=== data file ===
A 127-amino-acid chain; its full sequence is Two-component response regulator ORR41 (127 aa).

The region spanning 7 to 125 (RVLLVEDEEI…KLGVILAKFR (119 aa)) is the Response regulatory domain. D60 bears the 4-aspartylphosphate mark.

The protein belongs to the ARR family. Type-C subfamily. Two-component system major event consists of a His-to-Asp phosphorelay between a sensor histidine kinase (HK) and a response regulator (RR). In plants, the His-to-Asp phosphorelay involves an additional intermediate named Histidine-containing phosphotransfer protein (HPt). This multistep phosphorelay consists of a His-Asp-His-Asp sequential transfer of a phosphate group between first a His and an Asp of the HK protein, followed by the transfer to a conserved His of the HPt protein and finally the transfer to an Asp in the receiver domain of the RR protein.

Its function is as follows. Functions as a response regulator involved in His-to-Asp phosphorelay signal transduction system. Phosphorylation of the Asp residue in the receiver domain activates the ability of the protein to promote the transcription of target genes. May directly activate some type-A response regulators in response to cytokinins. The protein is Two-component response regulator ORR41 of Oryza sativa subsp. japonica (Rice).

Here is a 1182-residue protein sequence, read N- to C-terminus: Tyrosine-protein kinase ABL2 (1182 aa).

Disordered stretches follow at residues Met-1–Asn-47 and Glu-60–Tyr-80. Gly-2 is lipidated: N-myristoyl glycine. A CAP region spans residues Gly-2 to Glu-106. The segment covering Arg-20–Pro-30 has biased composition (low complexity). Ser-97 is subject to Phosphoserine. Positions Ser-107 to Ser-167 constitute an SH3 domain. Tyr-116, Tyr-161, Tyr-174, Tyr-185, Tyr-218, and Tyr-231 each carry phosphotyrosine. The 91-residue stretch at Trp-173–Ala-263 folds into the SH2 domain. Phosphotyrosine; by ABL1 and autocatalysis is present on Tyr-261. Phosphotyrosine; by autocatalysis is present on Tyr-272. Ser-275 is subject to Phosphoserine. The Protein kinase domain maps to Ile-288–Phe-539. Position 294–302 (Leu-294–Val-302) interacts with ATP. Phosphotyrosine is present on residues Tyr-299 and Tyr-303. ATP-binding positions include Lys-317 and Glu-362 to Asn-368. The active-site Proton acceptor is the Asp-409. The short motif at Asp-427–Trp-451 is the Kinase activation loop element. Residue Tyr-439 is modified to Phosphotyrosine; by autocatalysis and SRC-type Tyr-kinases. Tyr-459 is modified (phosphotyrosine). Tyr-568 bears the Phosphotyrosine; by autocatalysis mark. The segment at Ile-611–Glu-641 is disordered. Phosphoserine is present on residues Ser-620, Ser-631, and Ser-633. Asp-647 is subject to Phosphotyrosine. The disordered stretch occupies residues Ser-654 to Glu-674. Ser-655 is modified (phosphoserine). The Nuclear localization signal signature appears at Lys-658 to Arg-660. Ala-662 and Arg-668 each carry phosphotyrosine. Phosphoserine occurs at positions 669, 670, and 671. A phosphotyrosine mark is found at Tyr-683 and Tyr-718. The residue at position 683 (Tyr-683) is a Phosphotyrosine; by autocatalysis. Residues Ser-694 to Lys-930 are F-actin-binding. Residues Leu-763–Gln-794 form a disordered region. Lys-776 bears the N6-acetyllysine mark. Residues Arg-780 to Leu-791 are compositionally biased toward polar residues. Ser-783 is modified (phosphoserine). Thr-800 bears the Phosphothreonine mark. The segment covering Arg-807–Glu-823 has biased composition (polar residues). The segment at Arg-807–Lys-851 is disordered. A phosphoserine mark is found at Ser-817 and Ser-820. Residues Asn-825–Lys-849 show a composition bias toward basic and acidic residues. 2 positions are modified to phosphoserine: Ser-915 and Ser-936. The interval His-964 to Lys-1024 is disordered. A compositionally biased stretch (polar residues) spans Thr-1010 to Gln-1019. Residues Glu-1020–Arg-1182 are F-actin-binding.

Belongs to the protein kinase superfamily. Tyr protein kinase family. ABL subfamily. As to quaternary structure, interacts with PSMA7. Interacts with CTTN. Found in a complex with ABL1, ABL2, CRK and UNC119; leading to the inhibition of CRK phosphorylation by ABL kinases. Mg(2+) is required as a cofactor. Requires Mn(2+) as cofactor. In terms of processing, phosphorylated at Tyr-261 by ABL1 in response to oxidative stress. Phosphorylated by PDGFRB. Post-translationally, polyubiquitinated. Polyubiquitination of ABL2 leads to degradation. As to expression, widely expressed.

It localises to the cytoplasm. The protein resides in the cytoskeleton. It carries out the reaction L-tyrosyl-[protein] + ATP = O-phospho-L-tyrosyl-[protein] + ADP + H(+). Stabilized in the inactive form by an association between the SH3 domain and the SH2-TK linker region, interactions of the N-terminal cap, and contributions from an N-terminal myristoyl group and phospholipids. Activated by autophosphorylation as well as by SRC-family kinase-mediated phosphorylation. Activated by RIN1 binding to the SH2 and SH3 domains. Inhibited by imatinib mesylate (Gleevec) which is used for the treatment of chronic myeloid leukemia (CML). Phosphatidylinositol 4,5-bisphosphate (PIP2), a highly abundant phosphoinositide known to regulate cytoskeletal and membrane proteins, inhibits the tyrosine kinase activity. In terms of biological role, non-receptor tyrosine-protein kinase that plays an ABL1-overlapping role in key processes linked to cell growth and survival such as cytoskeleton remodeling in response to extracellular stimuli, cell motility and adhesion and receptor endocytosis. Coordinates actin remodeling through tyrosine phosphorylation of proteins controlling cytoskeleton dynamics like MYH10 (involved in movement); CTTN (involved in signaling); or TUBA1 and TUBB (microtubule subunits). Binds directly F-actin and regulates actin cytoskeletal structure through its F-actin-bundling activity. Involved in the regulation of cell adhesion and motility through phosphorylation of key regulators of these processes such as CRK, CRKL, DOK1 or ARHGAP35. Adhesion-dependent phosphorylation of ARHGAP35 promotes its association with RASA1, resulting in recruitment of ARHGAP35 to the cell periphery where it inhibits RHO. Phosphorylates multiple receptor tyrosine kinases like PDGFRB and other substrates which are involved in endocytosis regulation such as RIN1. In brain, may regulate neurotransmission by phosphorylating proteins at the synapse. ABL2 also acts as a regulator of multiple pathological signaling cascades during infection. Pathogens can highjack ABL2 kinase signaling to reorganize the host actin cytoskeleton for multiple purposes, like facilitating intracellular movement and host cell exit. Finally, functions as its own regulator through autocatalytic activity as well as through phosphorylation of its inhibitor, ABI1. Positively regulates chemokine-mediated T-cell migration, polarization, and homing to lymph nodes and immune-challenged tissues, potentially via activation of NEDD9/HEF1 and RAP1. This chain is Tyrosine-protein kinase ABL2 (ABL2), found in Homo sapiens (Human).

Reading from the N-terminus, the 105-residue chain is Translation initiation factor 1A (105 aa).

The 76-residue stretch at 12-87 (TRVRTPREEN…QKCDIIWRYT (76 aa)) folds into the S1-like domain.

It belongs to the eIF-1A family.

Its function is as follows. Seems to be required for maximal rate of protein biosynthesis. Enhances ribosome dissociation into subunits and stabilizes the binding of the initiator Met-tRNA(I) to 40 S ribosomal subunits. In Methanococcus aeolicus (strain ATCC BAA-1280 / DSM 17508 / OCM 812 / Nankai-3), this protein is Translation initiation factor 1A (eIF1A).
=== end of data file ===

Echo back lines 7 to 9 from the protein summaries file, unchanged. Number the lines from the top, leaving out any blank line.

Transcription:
Belongs to the protein kinase superfamily. Tyr protein kinase family. ABL subfamily. As to quaternary structure, interacts with PSMA7. Interacts with CTTN. Found in a complex with ABL1, ABL2, CRK and UNC119; leading to the inhibition of CRK phosphorylation by ABL kinases. Mg(2+) is required as a cofactor. Requires Mn(2+) as cofactor. In terms of processing, phosphorylated at Tyr-261 by ABL1 in response to oxidative stress. Phosphorylated by PDGFRB. Post-translationally, polyubiquitinated. Polyubiquitination of ABL2 leads to degradation. As to expression, widely expressed.

It localises to the cytoplasm. The protein resides in the cytoskeleton. It carries out the reaction L-tyrosyl-[protein] + ATP = O-phospho-L-tyrosyl-[protein] + ADP + H(+). Stabilized in the inactive form by an association between the SH3 domain and the SH2-TK linker region, interactions of the N-terminal cap, and contributions from an N-terminal myristoyl group and phospholipids. Activated by autophosphorylation as well as by SRC-family kinase-mediated phosphorylation. Activated by RIN1 binding to the SH2 and SH3 domains. Inhibited by imatinib mesylate (Gleevec) which is used for the treatment of chronic myeloid leukemia (CML). Phosphatidylinositol 4,5-bisphosphate (PIP2), a highly abundant phosphoinositide known to regulate cytoskeletal and membrane proteins, inhibits the tyrosine kinase activity. In terms of biological role, non-receptor tyrosine-protein kinase that plays an ABL1-overlapping role in key processes linked to cell growth and survival such as cytoskeleton remodeling in response to extracellular stimuli, cell motility and adhesion and receptor endocytosis. Coordinates actin remodeling through tyrosine phosphorylation of proteins controlling cytoskeleton dynamics like MYH10 (involved in movement); CTTN (involved in signaling); or TUBA1 and TUBB (microtubule subunits). Binds directly F-actin and regulates actin cytoskeletal structure through its F-actin-bundling activity. Involved in the regulation of cell adhesion and motility through phosphorylation of key regulators of these processes such as CRK, CRKL, DOK1 or ARHGAP35. Adhesion-dependent phosphorylation of ARHGAP35 promotes its association with RASA1, resulting in recruitment of ARHGAP35 to the cell periphery where it inhibits RHO. Phosphorylates multiple receptor tyrosine kinases like PDGFRB and other substrates which are involved in endocytosis regulation such as RIN1. In brain, may regulate neurotransmission by phosphorylating proteins at the synapse. ABL2 also acts as a regulator of multiple pathological signaling cascades during infection. Pathogens can highjack ABL2 kinase signaling to reorganize the host actin cytoskeleton for multiple purposes, like facilitating intracellular movement and host cell exit. Finally, functions as its own regulator through autocatalytic activity as well as through phosphorylation of its inhibitor, ABI1. Positively regulates chemokine-mediated T-cell migration, polarization, and homing to lymph nodes and immune-challenged tissues, potentially via activation of NEDD9/HEF1 and RAP1. This chain is Tyrosine-protein kinase ABL2 (ABL2), found in Homo sapiens (Human).

Reading from the N-terminus, the 105-residue chain is Translation initiation factor 1A (105 aa).